Combatting Business Email that Compromises Your Business Security
Don’t let your employees be victim of email scams that compromise your business!
Cyberattacks sound complex but some are quite simple and arrive in a place employees use every day: their work email Inbox.
You’ve probably heard the classic business email compromise (BEC) scam about Nigerian princes who want to deposit money in people’s bank accounts—but first need their prey to send them money to make it all work to plan. It’s an oldie but goodie. With the knowledge we have today, how does it keep working? Simple. The email keeps getting reinvented to work on new, unwitting victims and is now considered the most damaging cyberattack in the world. The scam is so effective and used so often that BEC scams currently outnumber ransomware attacks.
In fact, according to the FBI’s Internet Crime Complaint Center (IC3), in 2020, losses from BEC exceeded $1.8 billion—that’s a fourfold increase since 2016! The number of BEC incidents also rose by 61% between 2016 and 2020. Quickly following a real-time event taking place in the world, like a question of trust publicized about a company or interpersonal relations, or even the ongoing COVID-19 pandemic, BEC emails morph to become more sophisticated and strike quickly. Such as:
- Healthcare entity provides criminals posing as trusted vendors with access to much-needed personal protection equipment.
- An individual convinced employees of a large social media firm that they were the CEO and got handed personal payroll information about staff.
- A non-profit organization was fooled into transferring a large loan to a business partner right into the hands of the threat actor.
Educating employees on how to protect themselves and your business from a BEC attack has become essential. Everyone assumes it is common sense and it is not. These harmful emails play on trust, like when a person in power at the executive level requests wire transfer information. What seems to be a red flag email is often responded to with private and harmful information because an employee thinks they do not have a choice or must comply quickly. Training should cover that an employee must confirm directly with their point of contact details of the request. However, many people do not. It seems second nature, but when people are busy and working against deadlines, it’s easy to miss a well-disguised ruse.
From a defense in-depth perspective, it’s also essential to ensure you have a layer of threat detection in place to help identify malicious behavior, alert of the threat, and inform the correct response and remediation measures. This would include:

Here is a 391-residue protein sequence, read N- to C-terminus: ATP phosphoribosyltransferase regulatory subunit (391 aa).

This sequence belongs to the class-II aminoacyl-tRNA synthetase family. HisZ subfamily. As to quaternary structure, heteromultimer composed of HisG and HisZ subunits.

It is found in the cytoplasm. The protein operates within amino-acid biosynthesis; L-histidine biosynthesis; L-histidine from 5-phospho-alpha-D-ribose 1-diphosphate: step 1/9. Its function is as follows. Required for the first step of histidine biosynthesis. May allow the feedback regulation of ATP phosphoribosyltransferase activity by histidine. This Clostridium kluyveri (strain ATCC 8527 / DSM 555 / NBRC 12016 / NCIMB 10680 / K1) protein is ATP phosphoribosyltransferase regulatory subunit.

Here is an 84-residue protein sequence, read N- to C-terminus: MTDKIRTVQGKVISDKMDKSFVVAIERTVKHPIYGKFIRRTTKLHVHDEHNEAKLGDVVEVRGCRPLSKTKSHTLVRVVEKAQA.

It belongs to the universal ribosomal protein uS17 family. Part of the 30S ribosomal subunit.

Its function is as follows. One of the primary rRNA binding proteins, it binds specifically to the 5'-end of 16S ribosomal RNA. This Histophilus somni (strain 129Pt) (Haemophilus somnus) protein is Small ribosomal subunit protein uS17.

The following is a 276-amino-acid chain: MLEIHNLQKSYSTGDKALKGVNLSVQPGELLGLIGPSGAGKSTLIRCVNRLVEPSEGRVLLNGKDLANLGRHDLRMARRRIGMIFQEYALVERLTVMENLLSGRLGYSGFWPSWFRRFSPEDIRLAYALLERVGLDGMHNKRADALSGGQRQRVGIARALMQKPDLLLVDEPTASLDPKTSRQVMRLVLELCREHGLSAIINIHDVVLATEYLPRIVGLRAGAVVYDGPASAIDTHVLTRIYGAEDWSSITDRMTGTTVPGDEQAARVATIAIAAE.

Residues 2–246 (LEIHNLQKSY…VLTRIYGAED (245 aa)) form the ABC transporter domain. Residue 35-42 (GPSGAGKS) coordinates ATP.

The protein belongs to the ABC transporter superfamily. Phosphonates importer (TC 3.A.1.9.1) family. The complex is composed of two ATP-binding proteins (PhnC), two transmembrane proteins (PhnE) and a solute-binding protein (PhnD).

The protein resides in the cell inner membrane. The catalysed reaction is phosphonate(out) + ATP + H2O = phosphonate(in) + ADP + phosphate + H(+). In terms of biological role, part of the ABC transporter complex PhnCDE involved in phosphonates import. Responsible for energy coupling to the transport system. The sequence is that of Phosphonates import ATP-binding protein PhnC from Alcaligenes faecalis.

Monitoring Normal Looking Behavior for BEC Threats On-Premises and in the Cloud
What looks like normal user email activity can be a BEC threat. Scammers rely on their emails looking as normal as possible. With an increase in remote work, companies are relying more on cloud services like Microsoft® Office 365® which puts data into a complex environment that’s often under-protected. When they can get access to Office 365, threat actors get valuable data with just a few clicks. Too often, employees think firewalls will protect them, but a firewall cannot monitor suspicious activity, especially Office 365, OneDrive, SharePoint, or other cloud-hosted applications. The same applies to monitoring of your endpoints for suspicious activity. Once past a perimeter defense, it is hard to see a threat when it appears normal. That is typically when threat actors acquire user access credentials or other damaging business information.
Having Enough IT Security Staff
If in a leadership or key management role at a company, if something suspicious occurs, you should know. Immediately. But do you have the staff to monitor your environment 24/7? Too often many businesses lose precious time between an attack and when a staff member finally sees it. That delay in time is the difference between defending the business or catastrophic damage to the business. Companies unable to monitor their environment 24/7 lose the force multiplier of managed threat detection and response.
While there are many aspects to improving your defense in-depth, the following from the FBI elevates awareness to avoid BEC attacks. This list is comprised of good and effective tips to share with employees:
- Be skeptical—Last-minute changes in wiring instructions or recipient account information must be verified.
- Don’t click it—Verify any changes and information via the contact on file—do not contact the vendor through the number provided in the email.
- Double check that URL—Ensure the URL in the email is associated with the business it claims to be from.
- Spelling counts—Be alert to misspelled hyperlinks in the actual domain name.
- It’s a match—Verify the email address used to send emails, especially when using a mobile or handheld device, by ensuring the sender’s email address appears to match who it’s coming from.
- Pay attention—Often there are clues with business email compromise, e.g.
- An employee who does not normally interact with the CEO receives an urgent request from them
- Data shows an employee is in one location at 1 p.m. but halfway around the globe 10 minutes later
- Active activity from an employee who is supposed to be on leave
- If you see something, say something—If something looks awry, report it to your managed service provider or IT Security supervisor. And if you have been a victim of BEC, file a detailed complaint with IC3.
To learn more about business email compromise threats and defense against them, Sanapptx can provide you with guidance, education, and technology to strengthen your security posture. Give us a call at 214-447-0244 and let’s discuss.